“NO” is likely the most under-used word in a business woman’s life.
Think about: How many women do you know who are overwhelmed, overloaded, and overworked? How many feel like there’s they just don’t have enough time to do everything that’s on their plate? Worse, how many feel guilty if they don’t get something done? (Does this describe you? Read on…)
It’s such a damaging cycle. The stress of that kind of pressure will eventually take its toll.
One of the most likely culprits creating all the stress? Your own ability to say “No”.
It’s one of the first words a toddler learns (and uses well) yet as adults, we seem to lose the ability to use it. The result: You say “Yes” when what you really mean is “No” and then feel obligated to follow through on your commitment.
Your work ethic and integrity in keeping your word are commendable, even something to be lauded. But what about your health and sanity?
Here’s a thought: What if, instead of automatically saying “Yes” to whatever is asked of you, you took some time to reflect on whether that was really the answer you want to give? What if you learned how to say “No” when you meant it and “Yes” only to those things you really wanted to do?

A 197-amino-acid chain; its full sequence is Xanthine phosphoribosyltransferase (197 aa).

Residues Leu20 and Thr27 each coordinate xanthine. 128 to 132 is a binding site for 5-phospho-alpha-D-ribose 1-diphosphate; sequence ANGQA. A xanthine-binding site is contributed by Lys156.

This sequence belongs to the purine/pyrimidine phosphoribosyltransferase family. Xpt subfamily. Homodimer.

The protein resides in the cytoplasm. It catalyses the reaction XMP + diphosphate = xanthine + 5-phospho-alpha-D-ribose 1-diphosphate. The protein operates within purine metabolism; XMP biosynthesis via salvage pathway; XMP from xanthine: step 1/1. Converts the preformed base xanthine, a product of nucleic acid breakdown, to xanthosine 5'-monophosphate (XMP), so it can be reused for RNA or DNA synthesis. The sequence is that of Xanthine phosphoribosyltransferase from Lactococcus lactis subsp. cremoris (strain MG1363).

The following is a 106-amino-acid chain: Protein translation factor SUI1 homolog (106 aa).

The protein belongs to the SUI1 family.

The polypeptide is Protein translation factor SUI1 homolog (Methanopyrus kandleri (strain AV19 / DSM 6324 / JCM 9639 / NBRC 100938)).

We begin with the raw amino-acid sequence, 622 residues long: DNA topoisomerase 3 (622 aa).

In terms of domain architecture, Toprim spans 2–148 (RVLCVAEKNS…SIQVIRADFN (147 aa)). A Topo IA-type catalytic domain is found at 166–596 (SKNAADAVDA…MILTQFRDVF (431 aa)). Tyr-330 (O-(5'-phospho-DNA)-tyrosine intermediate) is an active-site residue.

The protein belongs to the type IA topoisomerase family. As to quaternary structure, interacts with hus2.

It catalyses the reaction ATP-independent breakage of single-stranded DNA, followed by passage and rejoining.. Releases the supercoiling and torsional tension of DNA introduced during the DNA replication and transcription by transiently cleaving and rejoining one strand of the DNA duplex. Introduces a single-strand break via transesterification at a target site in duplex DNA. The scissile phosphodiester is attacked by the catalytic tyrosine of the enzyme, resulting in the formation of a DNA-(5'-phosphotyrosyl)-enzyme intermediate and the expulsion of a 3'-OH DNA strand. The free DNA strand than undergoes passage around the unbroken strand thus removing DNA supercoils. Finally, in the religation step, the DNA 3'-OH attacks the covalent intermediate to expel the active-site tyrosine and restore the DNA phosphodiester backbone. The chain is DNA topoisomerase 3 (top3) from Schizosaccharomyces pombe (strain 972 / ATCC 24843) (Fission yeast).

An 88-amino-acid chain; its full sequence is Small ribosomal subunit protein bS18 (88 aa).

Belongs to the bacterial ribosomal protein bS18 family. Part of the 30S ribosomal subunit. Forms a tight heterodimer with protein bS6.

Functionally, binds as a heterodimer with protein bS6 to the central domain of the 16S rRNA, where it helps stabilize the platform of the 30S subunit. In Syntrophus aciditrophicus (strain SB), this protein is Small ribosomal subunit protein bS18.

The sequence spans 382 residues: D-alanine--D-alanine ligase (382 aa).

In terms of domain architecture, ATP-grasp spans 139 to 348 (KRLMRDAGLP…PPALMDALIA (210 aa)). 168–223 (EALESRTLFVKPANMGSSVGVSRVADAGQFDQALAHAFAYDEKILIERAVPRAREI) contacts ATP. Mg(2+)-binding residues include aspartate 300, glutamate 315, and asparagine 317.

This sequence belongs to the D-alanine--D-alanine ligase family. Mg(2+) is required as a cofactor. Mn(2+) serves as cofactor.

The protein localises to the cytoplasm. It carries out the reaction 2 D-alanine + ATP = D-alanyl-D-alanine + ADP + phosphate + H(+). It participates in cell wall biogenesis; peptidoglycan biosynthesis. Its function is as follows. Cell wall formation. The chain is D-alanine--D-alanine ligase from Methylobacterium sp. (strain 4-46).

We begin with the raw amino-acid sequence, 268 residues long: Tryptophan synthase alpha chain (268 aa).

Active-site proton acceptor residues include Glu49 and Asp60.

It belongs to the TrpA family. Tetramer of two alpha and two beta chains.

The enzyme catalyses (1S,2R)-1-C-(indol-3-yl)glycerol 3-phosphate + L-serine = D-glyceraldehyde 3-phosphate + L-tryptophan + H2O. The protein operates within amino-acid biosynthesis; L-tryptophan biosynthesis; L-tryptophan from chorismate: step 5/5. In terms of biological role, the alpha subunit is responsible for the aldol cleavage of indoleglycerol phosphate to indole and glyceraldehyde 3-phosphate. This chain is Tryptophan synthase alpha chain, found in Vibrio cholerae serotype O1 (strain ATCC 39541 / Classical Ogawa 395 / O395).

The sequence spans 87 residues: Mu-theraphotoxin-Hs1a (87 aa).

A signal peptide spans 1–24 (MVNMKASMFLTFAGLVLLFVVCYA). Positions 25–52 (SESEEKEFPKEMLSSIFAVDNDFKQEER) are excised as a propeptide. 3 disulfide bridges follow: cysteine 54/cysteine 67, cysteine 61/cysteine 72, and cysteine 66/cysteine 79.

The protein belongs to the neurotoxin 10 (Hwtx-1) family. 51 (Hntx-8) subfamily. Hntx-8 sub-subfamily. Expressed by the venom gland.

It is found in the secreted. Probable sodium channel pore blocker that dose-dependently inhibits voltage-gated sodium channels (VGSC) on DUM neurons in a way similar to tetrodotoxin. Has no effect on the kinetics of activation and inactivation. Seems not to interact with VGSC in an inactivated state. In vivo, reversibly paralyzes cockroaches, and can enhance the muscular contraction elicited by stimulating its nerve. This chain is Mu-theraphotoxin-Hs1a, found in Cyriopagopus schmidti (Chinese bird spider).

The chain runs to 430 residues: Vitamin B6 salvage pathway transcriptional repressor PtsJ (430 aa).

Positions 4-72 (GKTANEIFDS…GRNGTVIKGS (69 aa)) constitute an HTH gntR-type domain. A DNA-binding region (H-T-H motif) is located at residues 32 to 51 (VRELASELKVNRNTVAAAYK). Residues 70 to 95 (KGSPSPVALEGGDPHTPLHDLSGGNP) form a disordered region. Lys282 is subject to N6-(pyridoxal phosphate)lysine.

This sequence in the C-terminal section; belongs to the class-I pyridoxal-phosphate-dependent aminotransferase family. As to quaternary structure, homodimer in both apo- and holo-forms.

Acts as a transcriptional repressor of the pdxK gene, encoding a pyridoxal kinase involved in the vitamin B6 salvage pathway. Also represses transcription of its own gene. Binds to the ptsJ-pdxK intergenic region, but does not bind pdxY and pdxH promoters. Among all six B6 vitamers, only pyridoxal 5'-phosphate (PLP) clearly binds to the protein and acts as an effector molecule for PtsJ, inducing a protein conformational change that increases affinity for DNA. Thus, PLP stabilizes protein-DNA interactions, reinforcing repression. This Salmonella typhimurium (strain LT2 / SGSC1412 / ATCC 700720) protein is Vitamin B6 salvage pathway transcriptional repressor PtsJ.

Practice the 30-Second Rule
This is a skill to be learned but worth your time. It’s a necessity for most of the women I know and will give you back the power to choose.
It’s simple ANYTIME somebody asks you to do something or to take on a new project, bite your tongue. Take 30 seconds to think about it before answering. Decide if it fits for you. Will you find joy if you do it? Will you have to give something else up? How much time will you be committing to? Are there other consequences of saying “Yes” that you don’t want to deal with?
Waiting 30 seconds gives you the space to think and decide instead of your automatic, trained and habitual affirmative response.
And if you need to give an answer before you’re ready, use, “Let me think about it. I’ll get back to you?”
High pressure to consent? Just say “No”. You can always go back and change your mind later; after you’ve considered the request. (It’s so much easier going from “No” to “Yes” than the other way around.)
What to Expect
It’s going to feel strange to you at first. You might feel a few pangs of guilt. Don’t succumb. You’re busy enough without doing things you really don’t want to do. You’ll get over that with a little practice.
I’m a passionate advocate for self-care. This technique and learning to say “No” is a basic skill for self-care. And the practice is like exercising a muscle: The more you use it, the stronger it will be. Be diligent and reclaim your life and your time. It’s worth the discomfort you might feel in the beginning.